Rule of Law theorists invariaby insist that legislation must be prospective ― that the law must be changed, if changed it must be, for the future only and not for the past. But a thoughtful opinion delivered last week by Justice MacDonnell of the Superior Court of Ontario shows that sometimes at least, things are more complicated, and Rule of Law values might actually counsel against applying the requirement of prospectivity too rigidly.
The decision in question is R. v. Pandurevic, 2013 ONSC 2978. It arose out of an application by an accused for a clarification on whether the instruction that would be given to the jury regarding the defence of self-defence that he intended to advance would be based on the self-defence provisions of the Criminal Code that prevailed at the time he allegedly committed his offence or on an amended provision that was enacted between the time of the alleged offence and that of the trial. It is worth noting that, unusually, it was the accused who was pushing for the new provision to be applied ― and thus to be given retroactive effect, in violation of the usual understanding of requirements of the Rule of Law, ― while the government was arguing for prospectivity.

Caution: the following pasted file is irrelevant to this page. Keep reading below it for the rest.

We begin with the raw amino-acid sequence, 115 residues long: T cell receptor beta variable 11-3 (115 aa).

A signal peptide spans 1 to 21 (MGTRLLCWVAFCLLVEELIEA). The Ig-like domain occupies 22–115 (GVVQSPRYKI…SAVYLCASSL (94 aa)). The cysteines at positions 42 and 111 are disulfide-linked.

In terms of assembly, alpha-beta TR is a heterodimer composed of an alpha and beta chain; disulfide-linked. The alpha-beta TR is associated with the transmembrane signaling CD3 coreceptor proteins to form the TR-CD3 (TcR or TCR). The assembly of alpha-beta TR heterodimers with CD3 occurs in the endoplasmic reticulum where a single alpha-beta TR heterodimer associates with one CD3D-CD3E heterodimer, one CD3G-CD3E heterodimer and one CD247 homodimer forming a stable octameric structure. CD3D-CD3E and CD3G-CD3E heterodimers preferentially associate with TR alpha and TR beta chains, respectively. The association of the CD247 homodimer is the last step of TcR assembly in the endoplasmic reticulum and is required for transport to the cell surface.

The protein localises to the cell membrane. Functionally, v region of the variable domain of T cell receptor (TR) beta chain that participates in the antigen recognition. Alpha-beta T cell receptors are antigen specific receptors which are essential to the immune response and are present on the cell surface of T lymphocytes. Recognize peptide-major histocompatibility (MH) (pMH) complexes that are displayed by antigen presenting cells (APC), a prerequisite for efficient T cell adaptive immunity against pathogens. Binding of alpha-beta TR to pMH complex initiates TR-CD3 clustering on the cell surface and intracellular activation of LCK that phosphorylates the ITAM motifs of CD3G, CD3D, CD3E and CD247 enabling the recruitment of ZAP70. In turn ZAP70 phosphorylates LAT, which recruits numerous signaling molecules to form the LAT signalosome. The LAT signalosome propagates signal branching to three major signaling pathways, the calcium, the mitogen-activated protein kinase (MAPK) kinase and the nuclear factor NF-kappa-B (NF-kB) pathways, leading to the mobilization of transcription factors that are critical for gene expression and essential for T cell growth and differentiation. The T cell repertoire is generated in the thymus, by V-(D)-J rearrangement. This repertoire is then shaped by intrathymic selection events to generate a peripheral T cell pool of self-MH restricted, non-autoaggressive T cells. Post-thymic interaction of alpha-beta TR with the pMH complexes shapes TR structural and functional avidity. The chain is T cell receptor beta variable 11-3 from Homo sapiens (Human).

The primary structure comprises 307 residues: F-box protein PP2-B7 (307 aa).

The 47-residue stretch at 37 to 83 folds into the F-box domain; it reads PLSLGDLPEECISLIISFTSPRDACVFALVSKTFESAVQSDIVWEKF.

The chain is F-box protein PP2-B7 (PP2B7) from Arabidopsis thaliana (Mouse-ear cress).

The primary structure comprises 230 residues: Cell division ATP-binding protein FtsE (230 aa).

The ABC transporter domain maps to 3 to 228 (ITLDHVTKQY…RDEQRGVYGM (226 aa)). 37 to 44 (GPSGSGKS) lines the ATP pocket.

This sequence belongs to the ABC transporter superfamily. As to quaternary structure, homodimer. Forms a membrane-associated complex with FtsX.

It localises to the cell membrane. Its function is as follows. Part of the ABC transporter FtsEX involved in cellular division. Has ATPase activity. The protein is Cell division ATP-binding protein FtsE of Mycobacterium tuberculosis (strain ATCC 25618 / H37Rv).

Justice MacDonnell sided with the accused, holding that Parliament, even though it did not say it in so many words, must have intended the new self-defence provisions to be used in all trials after their coming into force, including where this meant retroactive application. Although courts normally presume Parliament to have no such intent, this presumption can be rebutted, and, said Justice MacDonnell, was rebutted in this case.
One reason for this holding was the fact that the old law was, as Justice MacDonnell put it, “the subject of uniformly withering criticism from law reformers, academics and all levels of the Canadian judiciary for more than 30 years” (par. 10). It was generally agreed to be incomprehensible and incoherent, “little more than a source of bewilderment and confusion to the jury” (par. 13) in the words of Justice Moldaver, then at the Ontario Court of Appeal. Courts and academics had been asking for reform for close to 30 years. Now that Parliament had, at last, heeded their calls, the implementation of much-needed reforms should not be delayed.
Another important, and somewhat related, consideration was that the new self-defence provision is, in Justice MacDonnell’s view, really only ‘new’ in inverted commas. In reality it distills and captures such general principles as can be found in the jurisprudence that developed around the ‘old’ provisions.
The last reason invoked by Justice MacDonnell, related to the previous one, was that to the extent that the new self-defence provisions have changed the law, they have done so in favour of the accused. They did not deprive anyone of a vested right, as legislation which courts in past cases refused to apply retroactively typically had. This suggested that the usual presumption against giving legislation retroactive effect did not apply with as much force as in these cases, because the main (although not the only) reason for the presumption is fairness, and no unfairness results from applying to a party rules that are as or more favourable than those that would normally have applied to his actions.